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Chapter 7 Interest Groups and Political Parties. What is an Interest Group? an organized group of individuals who share common goals or objectives who.

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Presentation on theme: "Chapter 7 Interest Groups and Political Parties. What is an Interest Group? an organized group of individuals who share common goals or objectives who."— Presentation transcript:

1 Chapter 7 Interest Groups and Political Parties

2 What is an Interest Group? an organized group of individuals who share common goals or objectives who attempt to influence policymakers in all three branches of government, and at all levels When a person contacts a representative about a proposed change in the law, that person is Lobbying, or attempting to influence, the government

3 What is a political party? a group of activists who organize to win elections, to operate the government and to determine public policy Differences: Interest Groups sharpen the issues Political Parties blur the issues

4 Types of Interest Groups Economic Interest Groups – groups formed to promote economic interests (These are among the major interest groups) Business Interest Groups – business and trade organizations that attempt to influence government policy to their benefit Agricultural Interest Groups- advocate for farm interests they enjoy disproportionate influence Labor Interest Groups – groups that represent the working class interests Public Employee Interest Groups – interest groups that represent employees of governments, including the American Federation of State, County, and Municipal Employees (AFSCME) and teachers Public-sector unions are the fastest growing labor organizations Interest Groups of Professionals – interest groups that advocate for professional associations, like the American Bar Association and the American Medical Association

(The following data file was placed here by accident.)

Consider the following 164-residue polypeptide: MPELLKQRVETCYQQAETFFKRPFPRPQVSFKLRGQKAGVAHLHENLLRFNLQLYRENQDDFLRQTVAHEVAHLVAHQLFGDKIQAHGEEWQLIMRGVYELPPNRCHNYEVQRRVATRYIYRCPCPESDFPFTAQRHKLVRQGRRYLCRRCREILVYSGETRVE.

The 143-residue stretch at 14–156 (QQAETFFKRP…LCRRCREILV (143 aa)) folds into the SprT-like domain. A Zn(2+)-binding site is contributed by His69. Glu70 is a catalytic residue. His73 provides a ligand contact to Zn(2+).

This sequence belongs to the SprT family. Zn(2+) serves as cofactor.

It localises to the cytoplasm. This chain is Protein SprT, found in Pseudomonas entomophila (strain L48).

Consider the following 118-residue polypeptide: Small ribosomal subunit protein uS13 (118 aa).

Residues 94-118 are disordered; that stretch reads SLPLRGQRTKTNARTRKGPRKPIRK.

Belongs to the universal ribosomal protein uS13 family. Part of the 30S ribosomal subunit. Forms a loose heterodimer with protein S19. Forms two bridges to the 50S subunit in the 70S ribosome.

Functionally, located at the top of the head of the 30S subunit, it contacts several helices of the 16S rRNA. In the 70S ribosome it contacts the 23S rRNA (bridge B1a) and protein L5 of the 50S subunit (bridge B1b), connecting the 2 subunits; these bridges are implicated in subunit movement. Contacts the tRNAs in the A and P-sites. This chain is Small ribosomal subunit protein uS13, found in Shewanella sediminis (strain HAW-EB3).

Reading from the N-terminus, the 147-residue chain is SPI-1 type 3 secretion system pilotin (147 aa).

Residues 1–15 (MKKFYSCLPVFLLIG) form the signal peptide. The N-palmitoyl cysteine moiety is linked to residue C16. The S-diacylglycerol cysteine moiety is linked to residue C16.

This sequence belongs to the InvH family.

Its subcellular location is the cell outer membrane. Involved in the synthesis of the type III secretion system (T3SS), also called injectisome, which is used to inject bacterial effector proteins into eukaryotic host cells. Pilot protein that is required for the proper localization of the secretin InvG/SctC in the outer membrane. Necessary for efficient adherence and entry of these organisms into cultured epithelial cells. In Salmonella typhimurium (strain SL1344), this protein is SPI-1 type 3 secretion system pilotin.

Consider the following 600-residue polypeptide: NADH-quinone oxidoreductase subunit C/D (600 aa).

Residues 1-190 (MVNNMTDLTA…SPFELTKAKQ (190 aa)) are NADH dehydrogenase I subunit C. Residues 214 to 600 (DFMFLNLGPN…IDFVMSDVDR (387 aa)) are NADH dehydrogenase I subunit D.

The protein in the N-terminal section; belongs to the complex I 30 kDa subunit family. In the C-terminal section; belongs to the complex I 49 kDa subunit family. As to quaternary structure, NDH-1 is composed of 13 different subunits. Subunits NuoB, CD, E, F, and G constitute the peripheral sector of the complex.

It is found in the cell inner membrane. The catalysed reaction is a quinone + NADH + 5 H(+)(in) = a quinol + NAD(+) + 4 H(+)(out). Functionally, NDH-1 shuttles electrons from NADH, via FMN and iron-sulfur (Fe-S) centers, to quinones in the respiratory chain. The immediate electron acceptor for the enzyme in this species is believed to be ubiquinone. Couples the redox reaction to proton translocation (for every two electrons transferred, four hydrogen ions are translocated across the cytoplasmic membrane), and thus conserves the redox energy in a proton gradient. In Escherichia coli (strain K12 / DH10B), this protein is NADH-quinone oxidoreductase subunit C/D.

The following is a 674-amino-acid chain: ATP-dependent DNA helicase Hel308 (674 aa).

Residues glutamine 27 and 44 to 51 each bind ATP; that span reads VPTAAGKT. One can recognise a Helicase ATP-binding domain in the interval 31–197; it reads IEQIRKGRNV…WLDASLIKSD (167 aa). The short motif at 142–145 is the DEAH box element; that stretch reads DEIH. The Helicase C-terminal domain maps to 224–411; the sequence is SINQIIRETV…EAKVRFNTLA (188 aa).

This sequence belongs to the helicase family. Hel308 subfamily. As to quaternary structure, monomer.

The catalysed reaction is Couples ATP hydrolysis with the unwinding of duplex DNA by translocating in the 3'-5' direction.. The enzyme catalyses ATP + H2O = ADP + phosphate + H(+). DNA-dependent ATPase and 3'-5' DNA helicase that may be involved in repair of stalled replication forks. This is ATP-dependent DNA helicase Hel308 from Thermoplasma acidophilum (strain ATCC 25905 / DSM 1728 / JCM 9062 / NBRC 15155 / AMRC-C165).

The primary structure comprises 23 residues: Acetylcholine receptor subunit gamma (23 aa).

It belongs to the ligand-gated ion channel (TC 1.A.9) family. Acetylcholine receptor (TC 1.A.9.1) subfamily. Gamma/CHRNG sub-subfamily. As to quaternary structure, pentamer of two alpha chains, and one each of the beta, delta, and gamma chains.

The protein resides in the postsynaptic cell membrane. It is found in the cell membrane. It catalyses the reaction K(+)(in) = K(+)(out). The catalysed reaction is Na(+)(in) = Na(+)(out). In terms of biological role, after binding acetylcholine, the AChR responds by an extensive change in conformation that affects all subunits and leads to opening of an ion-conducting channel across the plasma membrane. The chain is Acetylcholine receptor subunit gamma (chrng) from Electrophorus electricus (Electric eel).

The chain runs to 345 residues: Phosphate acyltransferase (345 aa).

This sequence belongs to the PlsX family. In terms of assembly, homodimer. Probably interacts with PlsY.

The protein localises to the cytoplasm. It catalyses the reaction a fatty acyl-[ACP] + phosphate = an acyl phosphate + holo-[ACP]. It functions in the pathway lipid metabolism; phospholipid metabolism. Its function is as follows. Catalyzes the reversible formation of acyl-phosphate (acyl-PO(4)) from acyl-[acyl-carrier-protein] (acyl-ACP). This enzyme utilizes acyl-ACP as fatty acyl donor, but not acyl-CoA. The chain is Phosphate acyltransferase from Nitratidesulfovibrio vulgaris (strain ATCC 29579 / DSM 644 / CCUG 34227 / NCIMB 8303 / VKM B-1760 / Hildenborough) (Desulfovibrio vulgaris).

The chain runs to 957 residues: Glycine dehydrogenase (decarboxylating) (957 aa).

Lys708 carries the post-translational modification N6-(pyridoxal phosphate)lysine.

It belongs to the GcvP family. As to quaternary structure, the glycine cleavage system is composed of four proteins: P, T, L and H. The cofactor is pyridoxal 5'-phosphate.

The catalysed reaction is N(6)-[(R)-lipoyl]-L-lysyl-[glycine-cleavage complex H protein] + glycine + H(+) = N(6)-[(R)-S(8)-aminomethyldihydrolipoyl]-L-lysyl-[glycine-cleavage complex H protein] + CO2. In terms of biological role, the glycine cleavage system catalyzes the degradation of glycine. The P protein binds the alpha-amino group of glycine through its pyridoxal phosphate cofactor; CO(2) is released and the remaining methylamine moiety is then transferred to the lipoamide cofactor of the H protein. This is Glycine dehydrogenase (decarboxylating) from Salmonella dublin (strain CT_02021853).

5 Types of Interest Groups (cont.) Environmental Interests – groups that advocate for pro-environmental policies, including the Sierra Club, the National Audubon Society and the Nature Conservancy Public Interest Groups – groups that advocate the interests of the collective, overall community It is hard to define because there are so many publics Common Cause – largest, to reorder national priorities toward “the public” Special, or Single-Issue Interest Groups – narrowly focused interest groups Examples include abortion interest groups and groups that advocate for individuals who share a racial, ethnic or age association AARP – The strongest lobbying group in the United States Foreign Govts. and private foreign interests have lobbyists (EU)

6 Interest Group Strategies They try to cultivate long-term relationships with legislators and government officials. Direct Techniques Lobbying – meeting officials and attempting to convince of your position on an issue; Lobbying also entails testifying before congressional committees testifying before executive rulemaking agencies assisting in the drafting of legislation entertaining legislators providing information to legislators assisting in nominating individuals o government posts Ratings – scoring legislators based on their votes in congress, then making interested constituents aware of those scores Campaign Assistance – providing workers for political campaigns Political Action Committees –a committee that raises money and gives donation on behalf of organizations to political candidates or political parties.